Tuesday, March 21, 2017

Forget About Trump's Mental Illness, He's Causing The Whole Country To Have A Breakdown


Do anxiety levels seem higher among the people you interact with since Trump managed to win the White House? I don' feel more anxious or tense at all, but nearly all of my friends appear to be, particularly my women friends, but men as well. Some literally seem on the verge of nervous breakdowns. And the whole nation-- or at least the part of it that I'm in touch with-- seems obsessed with Trump. It's not just the God damn media; even in restaurants everyone seems to be talking about him and, at least in the restaurants I go to, not in a very celebratory manner.

Even before the his electoral victory, there was quite a few people writing about Trump's impact on the national psyche. Writing for Politico in early October, Gail Sheehy, wrote that America's therapists were worried about Trump's effect on people's mental health, primarily because his campaign was "sowing fear, distress and anger." She wrote how Clinton brought up Trump's effect on American's mental health in a debate that month, pointing to a "Trump effect, an uptick in bullying and distress that teachers are noticing in classrooms as their students are exposed to a candidate who regularly attacks his opponents in bombastic, even threatening terms. The new revelation of Trump’s crude boasts in 2005 about being able to kiss and grope women and 'move on' a married woman 'like a bitch' gave new fuel to the charge that his candidacy might be normalizing aggressive, disparaging talk and behavior." And thousands of therapists say that was more than just a political attack and that they were worrying that it’s something more-- and had been saying so for months.
Over the summer, some 3,000 therapists signed a self-described manifesto declaring Trump’s proclivity for scapegoating, intolerance and blatant sexism a “threat to the well-being of the people we care for” and urging others in the profession to speak out against him. Written and circulated online by University of Minnesota psychologist William J. Doherty, the manifesto enumerated a variety of effects therapists report seeing in their patients: that Trump’s combative and chaotic campaign has stoked feelings of anxiety, fear, shame and helplessness, especially in women, gay people, minority groups and nonwhite immigrants, who feel not just alienated but personally targeted by the candidate’s message.

The manifesto also made a subtler point: that all the attention heaped on Trump is actually making it harder for therapists to do their jobs. Trump’s campaign is legitimizing, even celebrating, a set of personal behaviors that psychotherapists work to reverse every day in their offices: “The tendency to blame ‘others’ in our lives for our personal fears and insecurities, and then battle these ‘others,’ instead of taking the healthier, more difficult path, of self-awareness and self-responsibility,” as Doherty wrote. Trump also “normalizes a kind of hyper-masculinity that is antithetical to the healthy relationships that psychotherapy helps people achieve.” Not to mention that his comments in the 2005 tape, Doherty says, are consistent with the behavior of a “sexual predator.”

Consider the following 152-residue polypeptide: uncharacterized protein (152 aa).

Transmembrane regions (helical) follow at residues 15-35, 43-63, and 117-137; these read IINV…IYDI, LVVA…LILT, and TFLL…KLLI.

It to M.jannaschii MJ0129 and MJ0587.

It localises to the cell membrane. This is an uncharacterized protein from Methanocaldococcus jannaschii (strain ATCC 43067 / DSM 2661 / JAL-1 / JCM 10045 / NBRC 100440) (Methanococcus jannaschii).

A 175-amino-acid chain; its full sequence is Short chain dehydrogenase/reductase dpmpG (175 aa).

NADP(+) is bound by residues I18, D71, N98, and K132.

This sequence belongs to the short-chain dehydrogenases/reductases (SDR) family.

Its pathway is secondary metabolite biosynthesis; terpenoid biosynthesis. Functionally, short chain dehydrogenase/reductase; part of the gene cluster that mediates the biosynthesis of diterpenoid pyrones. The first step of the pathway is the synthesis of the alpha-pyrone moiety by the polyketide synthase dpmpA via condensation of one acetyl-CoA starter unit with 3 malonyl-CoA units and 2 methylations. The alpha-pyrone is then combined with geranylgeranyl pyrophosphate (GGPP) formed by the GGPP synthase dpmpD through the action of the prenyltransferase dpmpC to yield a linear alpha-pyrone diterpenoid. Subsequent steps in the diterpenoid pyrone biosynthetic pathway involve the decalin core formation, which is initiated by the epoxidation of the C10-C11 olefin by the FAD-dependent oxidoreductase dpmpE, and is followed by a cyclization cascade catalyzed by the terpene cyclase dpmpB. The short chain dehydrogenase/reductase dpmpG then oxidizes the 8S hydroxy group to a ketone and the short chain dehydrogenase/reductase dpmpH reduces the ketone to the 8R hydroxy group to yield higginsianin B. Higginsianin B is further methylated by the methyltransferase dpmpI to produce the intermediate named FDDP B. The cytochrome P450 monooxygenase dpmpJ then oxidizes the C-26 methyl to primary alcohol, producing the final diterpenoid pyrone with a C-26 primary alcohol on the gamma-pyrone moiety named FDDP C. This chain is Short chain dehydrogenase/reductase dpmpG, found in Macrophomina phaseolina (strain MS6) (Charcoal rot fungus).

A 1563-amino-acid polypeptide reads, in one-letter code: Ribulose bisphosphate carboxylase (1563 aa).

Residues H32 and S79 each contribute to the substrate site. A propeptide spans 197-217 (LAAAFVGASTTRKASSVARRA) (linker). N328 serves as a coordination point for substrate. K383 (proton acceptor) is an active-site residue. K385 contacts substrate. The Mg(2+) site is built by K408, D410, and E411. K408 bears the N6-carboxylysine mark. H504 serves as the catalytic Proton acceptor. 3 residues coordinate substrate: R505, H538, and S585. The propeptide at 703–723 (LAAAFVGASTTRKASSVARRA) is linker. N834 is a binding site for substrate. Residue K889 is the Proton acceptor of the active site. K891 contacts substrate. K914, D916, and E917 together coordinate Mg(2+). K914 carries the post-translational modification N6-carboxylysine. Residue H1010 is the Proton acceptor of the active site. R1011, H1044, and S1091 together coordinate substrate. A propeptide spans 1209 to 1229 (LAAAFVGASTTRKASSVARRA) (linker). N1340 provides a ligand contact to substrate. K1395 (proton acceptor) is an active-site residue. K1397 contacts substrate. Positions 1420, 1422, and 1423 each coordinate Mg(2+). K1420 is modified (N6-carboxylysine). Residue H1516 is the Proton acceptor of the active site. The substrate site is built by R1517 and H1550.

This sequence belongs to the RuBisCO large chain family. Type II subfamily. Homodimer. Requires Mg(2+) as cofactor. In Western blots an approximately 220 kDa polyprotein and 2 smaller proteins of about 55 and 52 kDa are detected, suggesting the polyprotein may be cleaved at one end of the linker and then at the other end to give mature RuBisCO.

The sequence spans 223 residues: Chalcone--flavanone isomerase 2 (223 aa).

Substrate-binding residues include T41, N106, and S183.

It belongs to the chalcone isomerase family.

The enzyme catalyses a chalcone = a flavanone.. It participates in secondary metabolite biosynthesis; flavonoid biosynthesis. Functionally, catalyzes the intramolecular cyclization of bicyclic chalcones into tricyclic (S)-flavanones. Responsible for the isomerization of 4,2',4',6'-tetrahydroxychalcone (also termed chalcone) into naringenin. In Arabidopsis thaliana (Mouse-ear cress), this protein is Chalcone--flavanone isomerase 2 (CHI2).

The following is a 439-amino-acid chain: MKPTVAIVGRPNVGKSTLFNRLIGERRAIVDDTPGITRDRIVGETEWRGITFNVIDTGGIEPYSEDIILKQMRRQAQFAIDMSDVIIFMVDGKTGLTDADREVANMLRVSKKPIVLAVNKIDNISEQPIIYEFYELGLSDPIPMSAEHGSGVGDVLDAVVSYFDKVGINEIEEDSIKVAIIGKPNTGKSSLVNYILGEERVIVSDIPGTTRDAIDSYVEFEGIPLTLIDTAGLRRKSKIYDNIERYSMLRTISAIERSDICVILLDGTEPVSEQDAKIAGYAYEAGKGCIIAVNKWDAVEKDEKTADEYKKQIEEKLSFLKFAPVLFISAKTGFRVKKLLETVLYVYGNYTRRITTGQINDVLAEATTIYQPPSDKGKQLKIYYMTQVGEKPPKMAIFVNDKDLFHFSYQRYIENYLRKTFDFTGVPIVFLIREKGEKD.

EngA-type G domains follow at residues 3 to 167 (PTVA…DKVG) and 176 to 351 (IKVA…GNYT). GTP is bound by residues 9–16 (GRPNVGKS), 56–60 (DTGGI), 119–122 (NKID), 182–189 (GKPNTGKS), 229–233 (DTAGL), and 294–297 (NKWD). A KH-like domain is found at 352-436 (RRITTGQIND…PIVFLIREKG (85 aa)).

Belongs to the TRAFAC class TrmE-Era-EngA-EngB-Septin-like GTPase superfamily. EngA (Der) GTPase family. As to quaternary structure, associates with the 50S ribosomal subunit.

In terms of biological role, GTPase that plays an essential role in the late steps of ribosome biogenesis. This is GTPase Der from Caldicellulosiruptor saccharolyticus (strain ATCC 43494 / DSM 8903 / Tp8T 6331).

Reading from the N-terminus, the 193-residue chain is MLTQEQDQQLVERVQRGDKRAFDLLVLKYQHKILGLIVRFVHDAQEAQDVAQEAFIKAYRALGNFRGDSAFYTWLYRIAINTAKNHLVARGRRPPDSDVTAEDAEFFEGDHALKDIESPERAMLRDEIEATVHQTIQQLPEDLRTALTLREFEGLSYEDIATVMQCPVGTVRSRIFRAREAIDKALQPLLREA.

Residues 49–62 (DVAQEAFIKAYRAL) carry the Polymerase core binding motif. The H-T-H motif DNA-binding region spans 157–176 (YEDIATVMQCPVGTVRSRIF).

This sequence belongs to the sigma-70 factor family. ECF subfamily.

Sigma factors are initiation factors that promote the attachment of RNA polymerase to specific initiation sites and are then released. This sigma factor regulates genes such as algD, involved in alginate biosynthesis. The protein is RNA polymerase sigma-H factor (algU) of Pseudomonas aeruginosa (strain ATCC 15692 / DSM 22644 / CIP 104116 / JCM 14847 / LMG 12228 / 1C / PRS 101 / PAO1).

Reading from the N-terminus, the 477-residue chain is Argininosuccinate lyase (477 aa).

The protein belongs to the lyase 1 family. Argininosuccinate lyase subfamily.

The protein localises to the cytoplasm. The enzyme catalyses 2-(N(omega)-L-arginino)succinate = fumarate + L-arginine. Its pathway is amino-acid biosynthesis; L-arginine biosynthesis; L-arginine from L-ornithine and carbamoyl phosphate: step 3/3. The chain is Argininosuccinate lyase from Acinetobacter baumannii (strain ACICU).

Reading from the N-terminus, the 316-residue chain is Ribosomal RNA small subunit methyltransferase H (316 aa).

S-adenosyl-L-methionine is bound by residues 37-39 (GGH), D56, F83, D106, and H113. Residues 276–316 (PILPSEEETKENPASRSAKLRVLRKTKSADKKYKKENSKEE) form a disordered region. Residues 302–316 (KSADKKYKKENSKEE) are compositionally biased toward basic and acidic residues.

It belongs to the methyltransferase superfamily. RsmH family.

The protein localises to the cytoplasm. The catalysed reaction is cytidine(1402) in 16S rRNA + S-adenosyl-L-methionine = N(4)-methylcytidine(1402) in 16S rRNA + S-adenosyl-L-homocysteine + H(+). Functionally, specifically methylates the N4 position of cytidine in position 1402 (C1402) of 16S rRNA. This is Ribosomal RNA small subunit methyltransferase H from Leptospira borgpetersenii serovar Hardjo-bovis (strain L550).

...It isn’t enough to defeat Trump the candidate, some signers of Doherty’s manifesto say, and that’s not really the point. They believe they have to fight Trumpism—the emotional pain they say he has already caused. “There is a real and present danger for a national mental health crisis,” Doherty says. “And regardless of the outcome of the election, it will continue to need our attention.”
One survey on behalf of the American Psychological Association, found that 52% of Americans said that the election was their biggest stress trigger and that the outcome of the election would impact their amount of stress directly. And, yes-- as we have suspected-- his win has caused a surge in demand for mental health services, services he quickly moved to defund with Trumpcare and his draconian budget. Many crisis hotlines experienced an increase in calls, including the National Suicide Prevention Lifeline and the Trevor Project’s suicide hotline for gay youth. Maria Oquendo, president of the American Psychiatric Association, said the organization has also noticed a surge in demand, stretching thin the country’s already-strained mental health resources. "There have been a number of groups targeted in the campaign," she said. "For those groups it’s very frightening to know they are being targeted not just verbally but in other ways-- they are fearing for their livelihood and safety."

After Trump somehow defied the odds and logic and managed-- via the electoral college-- to claim the presidency after losing the vote by almost 3,000,000 people, anecdotal reports of national mental health problems started circulating widely. In early January, the San Jose Mercury News reported that mental health of young Californians had been particularly effected.
Around the country, children and adolescents who are undocumented immigrants or who have undocumented family members, are experiencing a surge in stress, depression and anxiety, according to advocates, educators and mental health providers. The same is true for young people belonging to other groups targeted by threats or hate crimes, including Muslim and transgender youth.